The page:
At the start of the COVID-19 pandemic, the Department of Veterans Affairs began canceling veterans’ appointments. Nearly 20 million were canceled, delayed, or rescheduled, leaving many veterans without much needed medical care during a national health crisis.
New standards set by Congress in the VA MISSION Act have been in place for more than two years. They stipulate veterans can access community care if they wait more than 20 days for primary and mental health care, and 28 days for specialty care; or if they drive more than 30 minutes for primary and mental health care, and 60 minutes for specialty care.
Frustratingly, the VA is ignoring the law and still using old scheduling guidance to determine community care eligibility, meaning veterans are being denied access to non-VA care.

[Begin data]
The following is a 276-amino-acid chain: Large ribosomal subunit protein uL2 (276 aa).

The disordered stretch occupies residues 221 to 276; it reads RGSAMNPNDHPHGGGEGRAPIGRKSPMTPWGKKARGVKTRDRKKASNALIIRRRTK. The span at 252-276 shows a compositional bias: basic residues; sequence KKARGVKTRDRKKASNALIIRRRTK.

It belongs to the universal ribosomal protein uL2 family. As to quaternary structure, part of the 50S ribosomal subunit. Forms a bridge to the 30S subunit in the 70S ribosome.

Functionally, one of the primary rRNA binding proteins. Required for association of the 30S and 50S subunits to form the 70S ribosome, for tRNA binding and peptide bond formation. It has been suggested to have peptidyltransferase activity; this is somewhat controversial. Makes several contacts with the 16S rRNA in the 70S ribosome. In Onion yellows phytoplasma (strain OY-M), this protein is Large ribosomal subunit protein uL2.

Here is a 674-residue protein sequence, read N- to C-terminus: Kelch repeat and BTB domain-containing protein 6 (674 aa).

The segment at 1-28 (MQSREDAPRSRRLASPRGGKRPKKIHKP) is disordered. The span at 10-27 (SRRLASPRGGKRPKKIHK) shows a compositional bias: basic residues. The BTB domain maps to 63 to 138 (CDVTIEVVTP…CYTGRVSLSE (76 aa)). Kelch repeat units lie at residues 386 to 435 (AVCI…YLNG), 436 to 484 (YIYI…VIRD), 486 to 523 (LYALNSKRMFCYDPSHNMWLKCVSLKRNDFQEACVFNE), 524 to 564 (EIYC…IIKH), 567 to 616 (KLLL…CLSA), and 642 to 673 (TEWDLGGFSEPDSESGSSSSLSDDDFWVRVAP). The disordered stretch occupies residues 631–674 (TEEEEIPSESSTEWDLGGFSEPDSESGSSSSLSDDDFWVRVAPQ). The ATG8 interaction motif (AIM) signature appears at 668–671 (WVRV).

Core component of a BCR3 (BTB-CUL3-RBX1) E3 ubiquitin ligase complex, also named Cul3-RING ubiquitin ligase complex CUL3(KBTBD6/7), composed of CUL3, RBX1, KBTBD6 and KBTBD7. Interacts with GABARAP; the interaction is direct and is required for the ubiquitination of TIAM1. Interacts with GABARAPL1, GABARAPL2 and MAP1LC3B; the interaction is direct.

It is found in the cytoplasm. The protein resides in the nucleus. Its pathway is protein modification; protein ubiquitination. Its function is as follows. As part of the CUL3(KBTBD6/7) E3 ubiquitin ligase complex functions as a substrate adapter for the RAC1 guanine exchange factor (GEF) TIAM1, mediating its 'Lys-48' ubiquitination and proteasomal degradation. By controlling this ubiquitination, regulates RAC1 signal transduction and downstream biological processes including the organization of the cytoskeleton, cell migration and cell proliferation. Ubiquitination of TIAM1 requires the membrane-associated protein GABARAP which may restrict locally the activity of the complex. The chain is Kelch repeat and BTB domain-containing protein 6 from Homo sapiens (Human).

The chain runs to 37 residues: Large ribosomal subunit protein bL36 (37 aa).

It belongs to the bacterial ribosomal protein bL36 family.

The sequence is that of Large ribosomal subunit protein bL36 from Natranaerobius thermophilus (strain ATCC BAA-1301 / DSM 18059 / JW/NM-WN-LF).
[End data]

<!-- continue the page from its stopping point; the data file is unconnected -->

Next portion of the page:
By fudging dates, and canceling appointments outright, the VA has punted hundreds of thousands of appointments to avoid offering non-VA care – at the expense of timely and important needs that countless veterans have.
The VA’s own guidance dissuades veterans from using community care options.
Guidance documents for VA employees puts the responsibility on existing patients to ask for a review of eligibility for community care rather than requiring schedulers to do so.
The VA also provides scripts to schedulers that use incorrect data about non-VA provider wait times, and puts coordinating community care on the veteran despite the MISSION Act explicitly placing that responsibility on the VA.
Each of these findings spells a giant disaster in the making. When the VA doesn’t follow the law, veterans suffer. Leaders at the VA need to stop attempting to get around the law and start putting veterans and their care first. If that takes freezing their bonuses to get them to act, then let’s get it done!